• I finally got back and have had a lovely weekend with my cats. I was only gone a few days but I sure missed them. It’s always so exciting getting home to them again. Luckily for the weekend I didn’t have to run off to work right away. This week we have a holiday on wednesday too so I will get an extra day with them. I plan to go buy them an ipad this week πŸ™‚ – as a late coming home present.

  4. What a great topic! Who’s idea was this? Bless your heart. My kitties were all named by my daughter Madeline Josephine (MJ), from age two, when she carried Lucky in her mouth, crawling, up the basement stairs. She had found Oliver’s new hiding spot fro the three-wk-old kittens, and Lucky, then black. now an 18-yr old tortie, was forever Madeline’s cat. MJ named Yeti, a blue-pt stud Himalyan, because he resembled Bigfoot [Dorothy! isn’t that cute?]

    And on and on… Panda, Luna, Oliver, Lucky (because she was Madeline’s). Michael was the only cat she didn’t name. He was adopted from the local Human Society with the name of “Fester.” We immediately renamed him “Michael,” because one of the shelter’s employees had kind of taken a liking to him, and tried to steal him from the shelter. Poor Michael, Bob the director fired him over it, and we were blessed to adopt him! He has spots on his belly, a silver tabby, with long ears and a remarkable gregarious, intelligent purrsonality. (He used to rummage round in the library and confidently walk upstairs to my bedroom with a floppy disk, a roll of Scotch tape, or whatever else he could wrap his jaws around, shove them through the crack in the bedroom door and wait for me to notice the treasure.. if I didn’t discover it within five seconds, his paw was under the door, batting at it, until I woke up from the ensuing racket and let him in. Michael could jump from the kitchen floor to the top of the fridge, ne’er missing a breath. Madeline and all of her teenage friends called him “Fester, the Cheddar Molester.” πŸ˜€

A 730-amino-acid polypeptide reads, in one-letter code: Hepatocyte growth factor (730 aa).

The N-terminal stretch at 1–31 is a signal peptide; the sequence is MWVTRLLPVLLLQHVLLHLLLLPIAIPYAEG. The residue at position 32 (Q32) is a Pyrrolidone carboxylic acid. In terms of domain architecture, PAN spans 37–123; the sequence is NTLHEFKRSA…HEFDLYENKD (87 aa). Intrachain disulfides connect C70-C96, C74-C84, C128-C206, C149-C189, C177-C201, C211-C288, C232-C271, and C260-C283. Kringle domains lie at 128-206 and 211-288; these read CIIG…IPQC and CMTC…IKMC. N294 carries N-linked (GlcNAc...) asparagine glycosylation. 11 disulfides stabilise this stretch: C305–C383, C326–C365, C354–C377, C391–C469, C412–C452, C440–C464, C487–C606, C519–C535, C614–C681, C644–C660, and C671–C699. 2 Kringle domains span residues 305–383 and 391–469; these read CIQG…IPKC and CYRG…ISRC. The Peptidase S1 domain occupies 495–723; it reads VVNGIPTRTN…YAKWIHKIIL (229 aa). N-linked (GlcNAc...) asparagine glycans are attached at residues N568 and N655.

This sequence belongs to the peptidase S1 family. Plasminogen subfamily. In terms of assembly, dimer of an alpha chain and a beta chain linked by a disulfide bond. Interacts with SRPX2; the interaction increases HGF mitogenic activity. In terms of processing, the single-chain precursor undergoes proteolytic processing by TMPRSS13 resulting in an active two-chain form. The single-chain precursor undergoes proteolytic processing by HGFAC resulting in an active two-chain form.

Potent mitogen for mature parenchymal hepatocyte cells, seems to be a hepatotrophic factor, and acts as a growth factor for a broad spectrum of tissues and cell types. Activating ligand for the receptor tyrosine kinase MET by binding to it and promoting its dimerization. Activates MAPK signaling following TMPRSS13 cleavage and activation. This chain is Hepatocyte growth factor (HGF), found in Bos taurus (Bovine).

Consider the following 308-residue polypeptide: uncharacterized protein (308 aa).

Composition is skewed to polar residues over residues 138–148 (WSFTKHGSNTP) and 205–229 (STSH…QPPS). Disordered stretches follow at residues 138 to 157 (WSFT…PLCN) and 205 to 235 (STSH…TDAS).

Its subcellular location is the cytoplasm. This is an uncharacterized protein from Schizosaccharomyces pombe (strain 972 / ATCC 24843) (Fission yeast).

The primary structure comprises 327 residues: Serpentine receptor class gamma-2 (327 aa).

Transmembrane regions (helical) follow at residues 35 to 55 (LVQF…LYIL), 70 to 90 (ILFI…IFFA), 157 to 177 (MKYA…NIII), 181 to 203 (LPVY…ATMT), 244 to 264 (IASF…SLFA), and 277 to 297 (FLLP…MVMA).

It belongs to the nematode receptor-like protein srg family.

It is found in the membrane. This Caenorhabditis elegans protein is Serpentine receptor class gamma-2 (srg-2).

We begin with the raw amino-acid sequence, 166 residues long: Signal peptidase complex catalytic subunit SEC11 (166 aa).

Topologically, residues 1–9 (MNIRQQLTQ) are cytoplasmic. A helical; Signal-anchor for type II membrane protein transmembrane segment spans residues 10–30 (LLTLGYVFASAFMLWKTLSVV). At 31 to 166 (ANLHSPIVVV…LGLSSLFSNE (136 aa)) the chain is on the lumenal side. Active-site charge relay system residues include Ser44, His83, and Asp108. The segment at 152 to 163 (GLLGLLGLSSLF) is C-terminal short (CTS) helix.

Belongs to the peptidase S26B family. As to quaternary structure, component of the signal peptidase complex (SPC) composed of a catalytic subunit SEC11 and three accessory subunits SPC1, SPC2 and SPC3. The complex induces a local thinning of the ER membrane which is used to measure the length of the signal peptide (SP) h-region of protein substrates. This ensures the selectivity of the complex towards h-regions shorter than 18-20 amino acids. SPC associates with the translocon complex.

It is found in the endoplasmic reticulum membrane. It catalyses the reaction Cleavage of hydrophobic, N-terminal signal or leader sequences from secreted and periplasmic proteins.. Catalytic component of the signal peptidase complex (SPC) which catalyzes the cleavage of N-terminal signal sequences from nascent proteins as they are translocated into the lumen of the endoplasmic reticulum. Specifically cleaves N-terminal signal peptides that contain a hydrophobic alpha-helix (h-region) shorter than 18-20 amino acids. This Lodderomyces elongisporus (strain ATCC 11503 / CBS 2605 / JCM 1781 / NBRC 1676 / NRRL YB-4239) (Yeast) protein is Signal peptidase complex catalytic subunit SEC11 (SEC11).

• Who’s idea was this? Bless your heart.

      It was mine – do I get some catnip to sniff ;)?

      Michael could jump from the kitchen floor to the top of the fridge, ne’er missing a breath

      This is exactly what my late Missie could do.

      Your daughter named cats when she was two years of age? Wow.

      • M, yes she did. She’s 21 yrs of age, and working on her phD in Forensid Psychology. She’s blue-eyed AND a true red-head. Madeline just had her long, LONG, red hair chopped off to donate it to “Locks of Love.” She still looks beautiful! (I’m a grandmother of a one-yr-old grandson by the name of “Gage.”

        • You must be a proud mum (mom), which leads me to a nice thought about red-headed people and red coated cats and calico cats. Does the hair color affect temperament? I have written some articles on that.

        • That’s so awesome that she did the locks of love thing. I tried, but they didn’t want middle aged hair starting to go gray no matter how long, so now I’m 44 with waist length hair still like some kind of aging hippie chick. Not very professional. I could have parted with it for a good cause, but it’s hard to admit and act my age. Long hair past 40 is inappropriate. But I can’t seem to get up the nerve to chop it off.

          • Years ago when my hair was longer I would sit in a chair and swing my braid around and my friend’s cat Zach would go crazy pouncing on it and jumping for it. I don’t really like the name Zach for a cat, but I never told him. Two syllable names just seem better. Zach was a good kitty who would stay with me when his people went out of town. I’m sure my house still smelled of Zach when Monty came here to live here.

      • No, Michael, you do not get any catnip to sniff. But! i will make you a cup a catnip tea to drink. My friends will attest to this: you will be out of your gourd, if you drink a cup after a glass of wine.. .